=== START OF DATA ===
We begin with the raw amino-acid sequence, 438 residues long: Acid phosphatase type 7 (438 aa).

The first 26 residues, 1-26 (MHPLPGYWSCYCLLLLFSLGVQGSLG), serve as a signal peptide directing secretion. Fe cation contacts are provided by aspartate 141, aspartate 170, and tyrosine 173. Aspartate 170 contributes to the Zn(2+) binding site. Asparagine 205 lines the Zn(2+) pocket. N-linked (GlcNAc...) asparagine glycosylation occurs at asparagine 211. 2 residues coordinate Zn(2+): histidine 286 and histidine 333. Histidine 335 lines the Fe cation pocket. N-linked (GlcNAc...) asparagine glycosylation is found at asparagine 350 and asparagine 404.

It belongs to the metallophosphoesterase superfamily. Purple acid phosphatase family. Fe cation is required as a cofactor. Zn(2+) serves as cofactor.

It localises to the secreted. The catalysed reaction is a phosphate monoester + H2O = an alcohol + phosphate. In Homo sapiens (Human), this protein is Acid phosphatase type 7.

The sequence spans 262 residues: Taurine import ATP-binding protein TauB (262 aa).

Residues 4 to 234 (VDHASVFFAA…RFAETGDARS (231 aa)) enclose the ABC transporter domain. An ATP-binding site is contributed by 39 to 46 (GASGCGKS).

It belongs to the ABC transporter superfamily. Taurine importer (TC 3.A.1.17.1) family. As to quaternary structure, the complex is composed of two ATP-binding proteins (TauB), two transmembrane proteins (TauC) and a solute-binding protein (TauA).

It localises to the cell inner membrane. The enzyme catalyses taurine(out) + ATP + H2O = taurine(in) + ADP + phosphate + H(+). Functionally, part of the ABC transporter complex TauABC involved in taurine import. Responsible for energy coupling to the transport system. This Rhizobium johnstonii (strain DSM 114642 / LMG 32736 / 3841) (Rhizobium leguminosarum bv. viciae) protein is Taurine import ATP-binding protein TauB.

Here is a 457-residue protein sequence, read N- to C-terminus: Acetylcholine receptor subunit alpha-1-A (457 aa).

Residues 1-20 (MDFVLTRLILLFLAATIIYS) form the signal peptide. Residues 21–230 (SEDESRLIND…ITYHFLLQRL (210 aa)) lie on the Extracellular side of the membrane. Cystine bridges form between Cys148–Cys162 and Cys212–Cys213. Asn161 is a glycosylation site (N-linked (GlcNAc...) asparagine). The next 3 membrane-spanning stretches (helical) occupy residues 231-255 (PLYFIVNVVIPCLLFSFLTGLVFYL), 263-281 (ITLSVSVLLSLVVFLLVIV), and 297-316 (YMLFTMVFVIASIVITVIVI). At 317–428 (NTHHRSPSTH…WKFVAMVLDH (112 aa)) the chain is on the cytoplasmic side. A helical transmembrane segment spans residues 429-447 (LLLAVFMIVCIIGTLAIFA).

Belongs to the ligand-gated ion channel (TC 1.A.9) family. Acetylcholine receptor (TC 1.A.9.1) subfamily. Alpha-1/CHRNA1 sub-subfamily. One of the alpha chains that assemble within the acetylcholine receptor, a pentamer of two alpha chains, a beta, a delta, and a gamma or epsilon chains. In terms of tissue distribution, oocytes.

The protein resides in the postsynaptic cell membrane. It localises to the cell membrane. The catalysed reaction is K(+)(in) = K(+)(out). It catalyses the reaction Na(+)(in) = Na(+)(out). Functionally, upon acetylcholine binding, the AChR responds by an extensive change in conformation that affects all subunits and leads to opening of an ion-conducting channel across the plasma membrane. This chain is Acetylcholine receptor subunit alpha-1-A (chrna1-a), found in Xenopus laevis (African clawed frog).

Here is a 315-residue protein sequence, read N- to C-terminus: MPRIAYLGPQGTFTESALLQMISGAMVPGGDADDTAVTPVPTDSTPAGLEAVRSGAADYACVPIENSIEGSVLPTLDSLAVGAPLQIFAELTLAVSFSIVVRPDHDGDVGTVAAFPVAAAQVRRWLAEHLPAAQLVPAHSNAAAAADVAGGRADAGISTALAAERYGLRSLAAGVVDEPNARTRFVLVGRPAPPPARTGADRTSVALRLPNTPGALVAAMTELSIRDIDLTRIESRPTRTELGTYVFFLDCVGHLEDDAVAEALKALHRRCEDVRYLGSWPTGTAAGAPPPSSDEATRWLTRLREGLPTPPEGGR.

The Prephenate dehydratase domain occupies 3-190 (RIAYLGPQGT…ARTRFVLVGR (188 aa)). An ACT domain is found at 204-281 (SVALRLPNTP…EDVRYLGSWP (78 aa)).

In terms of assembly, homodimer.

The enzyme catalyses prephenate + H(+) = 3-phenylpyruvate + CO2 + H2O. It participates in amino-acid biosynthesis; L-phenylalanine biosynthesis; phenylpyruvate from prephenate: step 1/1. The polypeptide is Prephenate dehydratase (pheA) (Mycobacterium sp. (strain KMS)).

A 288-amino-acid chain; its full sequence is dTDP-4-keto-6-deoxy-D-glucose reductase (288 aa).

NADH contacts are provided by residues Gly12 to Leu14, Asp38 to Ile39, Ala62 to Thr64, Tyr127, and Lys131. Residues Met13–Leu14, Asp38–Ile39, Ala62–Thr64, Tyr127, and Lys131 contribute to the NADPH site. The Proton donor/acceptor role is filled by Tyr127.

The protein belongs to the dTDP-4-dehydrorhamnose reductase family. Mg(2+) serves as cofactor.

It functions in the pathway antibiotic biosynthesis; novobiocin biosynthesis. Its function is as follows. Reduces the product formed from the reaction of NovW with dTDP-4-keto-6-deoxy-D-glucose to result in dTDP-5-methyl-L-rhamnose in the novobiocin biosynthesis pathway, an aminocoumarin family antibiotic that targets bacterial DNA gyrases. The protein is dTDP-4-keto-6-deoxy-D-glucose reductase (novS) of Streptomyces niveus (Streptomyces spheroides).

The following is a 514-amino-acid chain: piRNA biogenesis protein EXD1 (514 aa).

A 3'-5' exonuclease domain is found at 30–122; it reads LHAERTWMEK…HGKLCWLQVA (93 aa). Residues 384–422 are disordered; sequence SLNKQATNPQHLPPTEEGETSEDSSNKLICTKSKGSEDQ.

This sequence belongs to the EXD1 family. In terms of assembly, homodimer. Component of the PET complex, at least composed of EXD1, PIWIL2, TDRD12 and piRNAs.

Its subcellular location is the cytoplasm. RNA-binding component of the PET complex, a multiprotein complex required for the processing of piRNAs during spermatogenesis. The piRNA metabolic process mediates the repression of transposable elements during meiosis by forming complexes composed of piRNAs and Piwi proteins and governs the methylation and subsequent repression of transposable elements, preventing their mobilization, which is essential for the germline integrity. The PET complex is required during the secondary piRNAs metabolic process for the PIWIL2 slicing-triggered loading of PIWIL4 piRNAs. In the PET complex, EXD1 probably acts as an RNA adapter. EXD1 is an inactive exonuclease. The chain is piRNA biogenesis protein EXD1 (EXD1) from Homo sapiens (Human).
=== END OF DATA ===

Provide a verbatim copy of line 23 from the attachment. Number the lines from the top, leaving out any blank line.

This sequence belongs to the EXD1 family. In terms of assembly, homodimer. Component of the PET complex, at least composed of EXD1, PIWIL2, TDRD12 and piRNAs.